Drip Rate – Regulation, Calculation, and Monitoring
The nurse is responsible for maintaining the proper flow rate while assuring the comfort and safety of the patient. The physician prescribes the flow rate. He indicates the amount of solution to be infused within a specified period of time. The rate is then determined on the basis of drops of solution to be infused every minute. This is called the DRIP RATE.
The drop factor, or drops per milliliter of solution is determined by the size of the opening in the infusion apparatus. It varies with the company producing the product. Most health agencies use the products of a single company. The most common drop factor are 10, 15, 20, and 60 drops per milliliter. Sixty drops milliliter is used most often when small fluid volumes are important such as with infants and small children. Adapters are also available that may be added to common infusion tubings to reduce the size of the drops.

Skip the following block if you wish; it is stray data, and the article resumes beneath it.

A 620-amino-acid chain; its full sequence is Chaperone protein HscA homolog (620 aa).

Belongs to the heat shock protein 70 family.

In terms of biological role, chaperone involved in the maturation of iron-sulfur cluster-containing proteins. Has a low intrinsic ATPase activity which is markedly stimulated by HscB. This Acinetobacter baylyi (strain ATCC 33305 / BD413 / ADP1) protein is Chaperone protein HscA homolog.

A method for determining flow rate for an intravenous infusion is given below:
gtts – drops
min – minute
hr – hour
ml – milliliter
To get the amount to infuse each hour
A physician prescribes 1000 ml of solution to be infused in a 10-hour period. Using the above formula, determine the amount to infuse each hour as follows:
To get the amount to infuse each minute
The drop factor is 15 and the amount of solution to be infused each hour is 100. Using the above formula, determine the number of drops to infuse each minute as follows:
To get the number of mins/hrs to complete an infusion
You have 500 ml of solution with a drip rate of 20 gtts/min, and calibrated with a drop factor of 15 gtts/ml. Using the above formula, determine the number of hours it will take for the infusion to run out as follows:
Now you got the number of minutes it will take for the infusion to complete. To get the number of hours: